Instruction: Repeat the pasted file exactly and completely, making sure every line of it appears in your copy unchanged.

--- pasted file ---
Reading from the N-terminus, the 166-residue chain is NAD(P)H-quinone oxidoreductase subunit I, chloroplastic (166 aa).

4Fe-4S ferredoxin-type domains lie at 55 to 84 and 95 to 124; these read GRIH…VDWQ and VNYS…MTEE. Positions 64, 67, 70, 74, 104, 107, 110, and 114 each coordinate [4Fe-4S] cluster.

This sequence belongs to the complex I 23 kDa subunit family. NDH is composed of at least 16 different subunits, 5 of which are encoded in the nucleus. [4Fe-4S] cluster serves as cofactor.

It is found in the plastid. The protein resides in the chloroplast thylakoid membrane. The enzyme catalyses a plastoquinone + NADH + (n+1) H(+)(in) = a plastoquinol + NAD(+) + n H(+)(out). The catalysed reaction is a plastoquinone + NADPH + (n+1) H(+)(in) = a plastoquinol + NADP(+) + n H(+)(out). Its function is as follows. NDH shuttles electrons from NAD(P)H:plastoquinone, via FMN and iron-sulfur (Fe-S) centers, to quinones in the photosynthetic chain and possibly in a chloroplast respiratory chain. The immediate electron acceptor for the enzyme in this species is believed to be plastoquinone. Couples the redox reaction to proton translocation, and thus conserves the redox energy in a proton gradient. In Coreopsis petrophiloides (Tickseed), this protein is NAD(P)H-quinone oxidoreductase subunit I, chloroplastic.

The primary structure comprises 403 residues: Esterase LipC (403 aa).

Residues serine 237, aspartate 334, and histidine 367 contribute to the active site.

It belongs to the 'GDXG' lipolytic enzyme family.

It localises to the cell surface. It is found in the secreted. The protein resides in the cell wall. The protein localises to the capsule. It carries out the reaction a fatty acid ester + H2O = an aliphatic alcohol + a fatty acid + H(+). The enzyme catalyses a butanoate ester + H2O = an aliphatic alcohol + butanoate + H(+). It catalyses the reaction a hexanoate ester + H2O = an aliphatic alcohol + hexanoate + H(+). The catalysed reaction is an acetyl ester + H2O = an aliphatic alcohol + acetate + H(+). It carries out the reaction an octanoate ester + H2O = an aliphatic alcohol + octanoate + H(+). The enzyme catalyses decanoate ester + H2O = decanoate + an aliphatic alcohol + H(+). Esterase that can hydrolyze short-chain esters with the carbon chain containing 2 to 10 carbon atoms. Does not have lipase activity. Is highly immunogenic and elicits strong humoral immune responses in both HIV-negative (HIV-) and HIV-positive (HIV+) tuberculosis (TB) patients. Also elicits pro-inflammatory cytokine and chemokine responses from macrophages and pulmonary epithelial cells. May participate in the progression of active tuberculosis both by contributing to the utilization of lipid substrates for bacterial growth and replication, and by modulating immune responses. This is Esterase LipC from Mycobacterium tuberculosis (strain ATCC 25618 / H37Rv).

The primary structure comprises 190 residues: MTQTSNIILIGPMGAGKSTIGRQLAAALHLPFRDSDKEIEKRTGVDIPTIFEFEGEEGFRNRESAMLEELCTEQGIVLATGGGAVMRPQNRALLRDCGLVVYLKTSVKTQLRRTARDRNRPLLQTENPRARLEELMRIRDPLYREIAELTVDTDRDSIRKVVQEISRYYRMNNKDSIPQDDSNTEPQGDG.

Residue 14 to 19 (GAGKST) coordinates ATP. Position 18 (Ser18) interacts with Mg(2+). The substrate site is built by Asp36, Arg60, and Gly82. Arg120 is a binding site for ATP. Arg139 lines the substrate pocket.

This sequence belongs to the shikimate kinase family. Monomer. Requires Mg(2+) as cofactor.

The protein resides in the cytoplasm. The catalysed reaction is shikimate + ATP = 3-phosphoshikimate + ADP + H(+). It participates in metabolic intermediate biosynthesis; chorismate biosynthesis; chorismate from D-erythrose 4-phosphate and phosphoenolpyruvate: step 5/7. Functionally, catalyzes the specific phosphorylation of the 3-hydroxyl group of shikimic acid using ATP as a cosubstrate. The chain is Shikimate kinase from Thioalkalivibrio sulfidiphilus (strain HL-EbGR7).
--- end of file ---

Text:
Reading from the N-terminus, the 166-residue chain is NAD(P)H-quinone oxidoreductase subunit I, chloroplastic (166 aa).

4Fe-4S ferredoxin-type domains lie at 55 to 84 and 95 to 124; these read GRIH…VDWQ and VNYS…MTEE. Positions 64, 67, 70, 74, 104, 107, 110, and 114 each coordinate [4Fe-4S] cluster.

This sequence belongs to the complex I 23 kDa subunit family. NDH is composed of at least 16 different subunits, 5 of which are encoded in the nucleus. [4Fe-4S] cluster serves as cofactor.

It is found in the plastid. The protein resides in the chloroplast thylakoid membrane. The enzyme catalyses a plastoquinone + NADH + (n+1) H(+)(in) = a plastoquinol + NAD(+) + n H(+)(out). The catalysed reaction is a plastoquinone + NADPH + (n+1) H(+)(in) = a plastoquinol + NADP(+) + n H(+)(out). Its function is as follows. NDH shuttles electrons from NAD(P)H:plastoquinone, via FMN and iron-sulfur (Fe-S) centers, to quinones in the photosynthetic chain and possibly in a chloroplast respiratory chain. The immediate electron acceptor for the enzyme in this species is believed to be plastoquinone. Couples the redox reaction to proton translocation, and thus conserves the redox energy in a proton gradient. In Coreopsis petrophiloides (Tickseed), this protein is NAD(P)H-quinone oxidoreductase subunit I, chloroplastic.

The primary structure comprises 403 residues: Esterase LipC (403 aa).

Residues serine 237, aspartate 334, and histidine 367 contribute to the active site.

It belongs to the 'GDXG' lipolytic enzyme family.

It localises to the cell surface. It is found in the secreted. The protein resides in the cell wall. The protein localises to the capsule. It carries out the reaction a fatty acid ester + H2O = an aliphatic alcohol + a fatty acid + H(+). The enzyme catalyses a butanoate ester + H2O = an aliphatic alcohol + butanoate + H(+). It catalyses the reaction a hexanoate ester + H2O = an aliphatic alcohol + hexanoate + H(+). The catalysed reaction is an acetyl ester + H2O = an aliphatic alcohol + acetate + H(+). It carries out the reaction an octanoate ester + H2O = an aliphatic alcohol + octanoate + H(+). The enzyme catalyses decanoate ester + H2O = decanoate + an aliphatic alcohol + H(+). Esterase that can hydrolyze short-chain esters with the carbon chain containing 2 to 10 carbon atoms. Does not have lipase activity. Is highly immunogenic and elicits strong humoral immune responses in both HIV-negative (HIV-) and HIV-positive (HIV+) tuberculosis (TB) patients. Also elicits pro-inflammatory cytokine and chemokine responses from macrophages and pulmonary epithelial cells. May participate in the progression of active tuberculosis both by contributing to the utilization of lipid substrates for bacterial growth and replication, and by modulating immune responses. This is Esterase LipC from Mycobacterium tuberculosis (strain ATCC 25618 / H37Rv).

The primary structure comprises 190 residues: MTQTSNIILIGPMGAGKSTIGRQLAAALHLPFRDSDKEIEKRTGVDIPTIFEFEGEEGFRNRESAMLEELCTEQGIVLATGGGAVMRPQNRALLRDCGLVVYLKTSVKTQLRRTARDRNRPLLQTENPRARLEELMRIRDPLYREIAELTVDTDRDSIRKVVQEISRYYRMNNKDSIPQDDSNTEPQGDG.

Residue 14 to 19 (GAGKST) coordinates ATP. Position 18 (Ser18) interacts with Mg(2+). The substrate site is built by Asp36, Arg60, and Gly82. Arg120 is a binding site for ATP. Arg139 lines the substrate pocket.

This sequence belongs to the shikimate kinase family. Monomer. Requires Mg(2+) as cofactor.

The protein resides in the cytoplasm. The catalysed reaction is shikimate + ATP = 3-phosphoshikimate + ADP + H(+). It participates in metabolic intermediate biosynthesis; chorismate biosynthesis; chorismate from D-erythrose 4-phosphate and phosphoenolpyruvate: step 5/7. Functionally, catalyzes the specific phosphorylation of the 3-hydroxyl group of shikimic acid using ATP as a cosubstrate. The chain is Shikimate kinase from Thioalkalivibrio sulfidiphilus (strain HL-EbGR7).